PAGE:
The Maleic Anhydride markets are covered weekly by ICIS in Asia, Europe and the US. Our locally based reporters gather benchmark pricing assessments for both liquid and flake/molten material. Contracts are agreed in all three regions, while spot price updates are for Asia and Europe only.
The news and market intelligence that supports any price movements, gives details on demand, supply, regional updates, upstream activity, production news and any other influencing factors at the time of publication. This universally trusted insight ensures you have the information you need to make key strategic business decisions.
Updated to Q1 2020
MA plants in China were shut for an extended period due to coronavirus-induced lockdowns, and even if production resumed incrementally in March, operatng ratios were modest due to poor downstream offtake. Elsewhere in the region, there were also planned and unplanned outages in February and March, including a closure in Malaysia on the virus-related lockdown.
Demand shrank progressively through Q1, due to coronavirus-related lockdowns, first in China, and thereafter in many other outlets across the world. With global supply chains vastly disrupted by border closures, buying interest for MA export cargoes were suppressed, and substantive usage was also low with many downstream UPR and coating factories in local markets either shut or operating at very low rates.
Supply had been tightening over Q1 due to lack of attractively priced imports from Asia up to beginning of March and an element of stock-piling as countries organised lockdowns of key sectors such as automotive and airline services and construction activities in a bid to contain the covid-19 contagion. As of March however the arbitrage to the East had reopened with some buyers expecting material to arrive mid-April. This influx, to increase in May, is likely to shift the seller market dynamic seen in the month of March.
Demand in the first half of April was still strong, with market sentiment bullish on a much more buoyant market than usual annual averages in March. This was due in part to stock-piling in response to lockdowns. Between the second and third week of April a shift in dynamic was heard with the robust stream of orders seen at the beginning of the month giving way to multiple requests for postponed deliveries and order cancellations due to additional closures or postponed re-openings of shops scheduled for after the Easter holiday.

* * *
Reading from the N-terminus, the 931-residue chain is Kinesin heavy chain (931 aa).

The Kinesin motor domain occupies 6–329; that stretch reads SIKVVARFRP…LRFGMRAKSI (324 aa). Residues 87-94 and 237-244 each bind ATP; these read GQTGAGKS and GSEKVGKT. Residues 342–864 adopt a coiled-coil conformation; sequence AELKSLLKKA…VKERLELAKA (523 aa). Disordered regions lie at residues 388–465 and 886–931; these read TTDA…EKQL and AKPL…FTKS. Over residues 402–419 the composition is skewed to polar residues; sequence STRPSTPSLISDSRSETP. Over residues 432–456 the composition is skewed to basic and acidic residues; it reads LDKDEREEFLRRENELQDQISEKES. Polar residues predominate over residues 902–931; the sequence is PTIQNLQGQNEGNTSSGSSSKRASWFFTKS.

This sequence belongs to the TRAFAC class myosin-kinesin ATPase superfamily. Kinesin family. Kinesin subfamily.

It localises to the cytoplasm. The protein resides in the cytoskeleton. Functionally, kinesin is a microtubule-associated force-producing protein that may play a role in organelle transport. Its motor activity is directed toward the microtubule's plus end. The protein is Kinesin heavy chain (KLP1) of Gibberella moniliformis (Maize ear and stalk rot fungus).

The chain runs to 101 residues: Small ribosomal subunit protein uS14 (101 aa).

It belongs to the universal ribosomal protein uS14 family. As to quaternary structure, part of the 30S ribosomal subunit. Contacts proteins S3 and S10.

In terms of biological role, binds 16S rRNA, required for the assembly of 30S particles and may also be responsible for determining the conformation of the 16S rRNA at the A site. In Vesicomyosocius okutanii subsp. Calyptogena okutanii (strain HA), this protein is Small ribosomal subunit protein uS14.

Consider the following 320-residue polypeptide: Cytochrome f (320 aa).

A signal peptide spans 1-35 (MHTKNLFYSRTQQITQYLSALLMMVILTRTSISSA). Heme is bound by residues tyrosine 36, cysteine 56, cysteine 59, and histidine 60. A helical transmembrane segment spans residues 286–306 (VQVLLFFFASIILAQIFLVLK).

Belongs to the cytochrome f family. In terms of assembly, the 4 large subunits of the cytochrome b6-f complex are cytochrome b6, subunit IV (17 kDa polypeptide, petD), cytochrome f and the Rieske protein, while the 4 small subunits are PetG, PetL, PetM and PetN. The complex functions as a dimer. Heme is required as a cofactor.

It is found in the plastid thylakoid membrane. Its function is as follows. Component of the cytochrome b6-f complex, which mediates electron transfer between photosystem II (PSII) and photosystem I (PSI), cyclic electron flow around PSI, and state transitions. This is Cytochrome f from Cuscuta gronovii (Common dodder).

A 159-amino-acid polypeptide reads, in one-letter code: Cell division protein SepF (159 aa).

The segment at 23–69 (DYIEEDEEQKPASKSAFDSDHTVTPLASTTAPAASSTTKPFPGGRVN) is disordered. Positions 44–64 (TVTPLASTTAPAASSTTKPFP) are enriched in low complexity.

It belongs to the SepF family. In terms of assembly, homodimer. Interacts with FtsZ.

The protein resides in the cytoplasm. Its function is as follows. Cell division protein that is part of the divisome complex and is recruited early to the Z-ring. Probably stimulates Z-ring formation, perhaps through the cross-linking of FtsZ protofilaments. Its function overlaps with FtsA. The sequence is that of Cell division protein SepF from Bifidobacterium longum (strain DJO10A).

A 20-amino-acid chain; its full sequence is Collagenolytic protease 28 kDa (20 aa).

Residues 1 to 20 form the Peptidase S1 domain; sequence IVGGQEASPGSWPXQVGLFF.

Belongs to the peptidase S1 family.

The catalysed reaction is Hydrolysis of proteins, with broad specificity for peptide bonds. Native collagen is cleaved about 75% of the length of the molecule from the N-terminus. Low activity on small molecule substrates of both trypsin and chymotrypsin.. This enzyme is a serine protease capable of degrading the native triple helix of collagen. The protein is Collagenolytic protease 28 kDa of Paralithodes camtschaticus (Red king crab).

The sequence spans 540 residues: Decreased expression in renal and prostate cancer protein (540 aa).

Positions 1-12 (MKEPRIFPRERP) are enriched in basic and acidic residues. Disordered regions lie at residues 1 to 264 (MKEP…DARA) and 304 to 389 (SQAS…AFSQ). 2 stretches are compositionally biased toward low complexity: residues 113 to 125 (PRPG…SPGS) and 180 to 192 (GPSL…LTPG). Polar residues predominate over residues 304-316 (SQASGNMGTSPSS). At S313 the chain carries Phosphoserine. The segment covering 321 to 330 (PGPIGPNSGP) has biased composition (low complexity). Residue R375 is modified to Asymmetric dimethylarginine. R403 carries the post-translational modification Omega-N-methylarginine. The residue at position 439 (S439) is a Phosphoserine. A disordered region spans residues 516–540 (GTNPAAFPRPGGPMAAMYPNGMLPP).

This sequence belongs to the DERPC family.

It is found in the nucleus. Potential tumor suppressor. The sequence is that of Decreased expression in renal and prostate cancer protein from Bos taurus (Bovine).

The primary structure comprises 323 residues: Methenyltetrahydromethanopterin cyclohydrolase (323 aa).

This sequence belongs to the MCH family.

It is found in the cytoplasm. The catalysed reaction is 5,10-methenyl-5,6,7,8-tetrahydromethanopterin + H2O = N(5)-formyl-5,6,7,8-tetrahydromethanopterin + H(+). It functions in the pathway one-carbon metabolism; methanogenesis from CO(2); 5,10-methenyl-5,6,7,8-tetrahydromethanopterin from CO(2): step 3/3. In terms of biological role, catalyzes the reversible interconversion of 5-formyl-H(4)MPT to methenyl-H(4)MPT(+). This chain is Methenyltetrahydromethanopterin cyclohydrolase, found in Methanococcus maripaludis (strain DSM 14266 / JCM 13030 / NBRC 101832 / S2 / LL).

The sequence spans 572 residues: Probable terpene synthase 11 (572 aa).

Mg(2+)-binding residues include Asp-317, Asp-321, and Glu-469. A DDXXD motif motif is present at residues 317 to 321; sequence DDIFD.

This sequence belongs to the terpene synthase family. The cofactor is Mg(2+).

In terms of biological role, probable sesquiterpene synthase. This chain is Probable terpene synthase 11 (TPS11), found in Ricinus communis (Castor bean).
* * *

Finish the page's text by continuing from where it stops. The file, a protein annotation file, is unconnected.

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Maleic anhydride (MA) is derived from butane in the US. In Europe and Asia, MA is derived predominantly from butane units, although a small amount is produced by benzene units.
Maleic anhydride (MA) occurs as colourless or white crystalline flakes with strong acrid (pungent) odour. It is soluble in acetone, ether, petroleum fractions and reacts with water, evolving heat and forming MA. It also dimerises to 1,2,3,4 -cyclobutane tetracarboxylic acid dianhydride in the presence of UV light.
MA is mostly used to make unsaturated polyester resins (UPRs). UPRs are used in a wide range of applications including bathroom fixtures and automobiles.
The second-largest outlet for MA is 1,4 butanediol (BDO) and derivatives tetrahydrofuran (THF) and gamma-butyrolactone (GBL).
MA is available as liquid (molten) or solid (flake): the liquid form dominates and accounts for 90-95% of the market, which is not easily transportable.
MA is produced commercially by the oxidation of benzene or butane. The butane-based process is considered to have superior economics and is the preferred route by most producers. However, a small amount is produced by the benzene route.
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